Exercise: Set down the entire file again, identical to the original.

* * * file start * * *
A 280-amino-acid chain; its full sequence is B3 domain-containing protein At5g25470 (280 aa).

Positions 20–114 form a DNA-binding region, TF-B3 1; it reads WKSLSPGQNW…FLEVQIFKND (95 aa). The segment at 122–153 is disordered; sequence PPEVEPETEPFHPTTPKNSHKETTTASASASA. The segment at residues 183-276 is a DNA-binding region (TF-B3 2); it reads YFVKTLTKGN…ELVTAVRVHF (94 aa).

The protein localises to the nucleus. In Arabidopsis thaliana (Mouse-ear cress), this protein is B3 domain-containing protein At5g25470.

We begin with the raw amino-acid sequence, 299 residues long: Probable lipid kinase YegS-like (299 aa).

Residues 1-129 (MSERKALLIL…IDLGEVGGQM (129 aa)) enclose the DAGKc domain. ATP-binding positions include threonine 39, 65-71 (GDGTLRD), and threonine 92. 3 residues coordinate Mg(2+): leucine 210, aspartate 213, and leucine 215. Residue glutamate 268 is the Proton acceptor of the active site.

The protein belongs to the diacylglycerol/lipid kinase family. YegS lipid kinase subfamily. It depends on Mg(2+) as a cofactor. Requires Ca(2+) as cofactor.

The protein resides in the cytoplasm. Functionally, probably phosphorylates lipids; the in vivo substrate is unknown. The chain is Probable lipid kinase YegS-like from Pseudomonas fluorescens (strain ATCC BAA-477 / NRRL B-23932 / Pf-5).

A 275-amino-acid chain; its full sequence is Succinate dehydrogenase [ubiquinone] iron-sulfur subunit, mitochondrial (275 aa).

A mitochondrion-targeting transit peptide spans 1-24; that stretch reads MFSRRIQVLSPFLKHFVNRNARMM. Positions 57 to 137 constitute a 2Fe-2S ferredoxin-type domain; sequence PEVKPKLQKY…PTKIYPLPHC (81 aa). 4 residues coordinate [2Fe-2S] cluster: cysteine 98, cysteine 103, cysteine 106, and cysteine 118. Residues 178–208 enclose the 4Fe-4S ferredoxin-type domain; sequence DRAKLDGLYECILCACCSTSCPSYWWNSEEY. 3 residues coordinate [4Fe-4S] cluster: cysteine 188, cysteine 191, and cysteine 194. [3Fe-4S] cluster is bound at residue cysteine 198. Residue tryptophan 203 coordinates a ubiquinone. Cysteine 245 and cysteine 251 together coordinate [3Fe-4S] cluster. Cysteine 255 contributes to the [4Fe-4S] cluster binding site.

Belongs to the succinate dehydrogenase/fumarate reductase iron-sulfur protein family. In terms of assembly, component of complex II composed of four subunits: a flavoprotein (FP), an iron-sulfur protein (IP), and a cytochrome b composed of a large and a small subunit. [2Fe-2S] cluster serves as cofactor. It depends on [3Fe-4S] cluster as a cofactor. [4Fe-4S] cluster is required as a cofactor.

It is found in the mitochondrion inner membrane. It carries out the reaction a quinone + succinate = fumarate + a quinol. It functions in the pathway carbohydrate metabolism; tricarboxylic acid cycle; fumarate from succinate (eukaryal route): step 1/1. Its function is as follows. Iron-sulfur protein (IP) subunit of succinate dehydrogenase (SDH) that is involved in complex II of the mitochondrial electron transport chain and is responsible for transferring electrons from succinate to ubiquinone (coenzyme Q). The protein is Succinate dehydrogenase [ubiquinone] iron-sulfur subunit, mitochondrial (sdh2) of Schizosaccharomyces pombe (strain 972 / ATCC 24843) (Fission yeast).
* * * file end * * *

A 280-amino-acid chain; its full sequence is B3 domain-containing protein At5g25470 (280 aa).

Positions 20–114 form a DNA-binding region, TF-B3 1; it reads WKSLSPGQNW…FLEVQIFKND (95 aa). The segment at 122–153 is disordered; sequence PPEVEPETEPFHPTTPKNSHKETTTASASASA. The segment at residues 183-276 is a DNA-binding region (TF-B3 2); it reads YFVKTLTKGN…ELVTAVRVHF (94 aa).

The protein localises to the nucleus. In Arabidopsis thaliana (Mouse-ear cress), this protein is B3 domain-containing protein At5g25470.

We begin with the raw amino-acid sequence, 299 residues long: Probable lipid kinase YegS-like (299 aa).

Residues 1-129 (MSERKALLIL…IDLGEVGGQM (129 aa)) enclose the DAGKc domain. ATP-binding positions include threonine 39, 65-71 (GDGTLRD), and threonine 92. 3 residues coordinate Mg(2+): leucine 210, aspartate 213, and leucine 215. Residue glutamate 268 is the Proton acceptor of the active site.

The protein belongs to the diacylglycerol/lipid kinase family. YegS lipid kinase subfamily. It depends on Mg(2+) as a cofactor. Requires Ca(2+) as cofactor.

The protein resides in the cytoplasm. Functionally, probably phosphorylates lipids; the in vivo substrate is unknown. The chain is Probable lipid kinase YegS-like from Pseudomonas fluorescens (strain ATCC BAA-477 / NRRL B-23932 / Pf-5).

A 275-amino-acid chain; its full sequence is Succinate dehydrogenase [ubiquinone] iron-sulfur subunit, mitochondrial (275 aa).

A mitochondrion-targeting transit peptide spans 1-24; that stretch reads MFSRRIQVLSPFLKHFVNRNARMM. Positions 57 to 137 constitute a 2Fe-2S ferredoxin-type domain; sequence PEVKPKLQKY…PTKIYPLPHC (81 aa). 4 residues coordinate [2Fe-2S] cluster: cysteine 98, cysteine 103, cysteine 106, and cysteine 118. Residues 178–208 enclose the 4Fe-4S ferredoxin-type domain; sequence DRAKLDGLYECILCACCSTSCPSYWWNSEEY. 3 residues coordinate [4Fe-4S] cluster: cysteine 188, cysteine 191, and cysteine 194. [3Fe-4S] cluster is bound at residue cysteine 198. Residue tryptophan 203 coordinates a ubiquinone. Cysteine 245 and cysteine 251 together coordinate [3Fe-4S] cluster. Cysteine 255 contributes to the [4Fe-4S] cluster binding site.

Belongs to the succinate dehydrogenase/fumarate reductase iron-sulfur protein family. In terms of assembly, component of complex II composed of four subunits: a flavoprotein (FP), an iron-sulfur protein (IP), and a cytochrome b composed of a large and a small subunit. [2Fe-2S] cluster serves as cofactor. It depends on [3Fe-4S] cluster as a cofactor. [4Fe-4S] cluster is required as a cofactor.

It is found in the mitochondrion inner membrane. It carries out the reaction a quinone + succinate = fumarate + a quinol. It functions in the pathway carbohydrate metabolism; tricarboxylic acid cycle; fumarate from succinate (eukaryal route): step 1/1. Its function is as follows. Iron-sulfur protein (IP) subunit of succinate dehydrogenase (SDH) that is involved in complex II of the mitochondrial electron transport chain and is responsible for transferring electrons from succinate to ubiquinone (coenzyme Q). The protein is Succinate dehydrogenase [ubiquinone] iron-sulfur subunit, mitochondrial (sdh2) of Schizosaccharomyces pombe (strain 972 / ATCC 24843) (Fission yeast).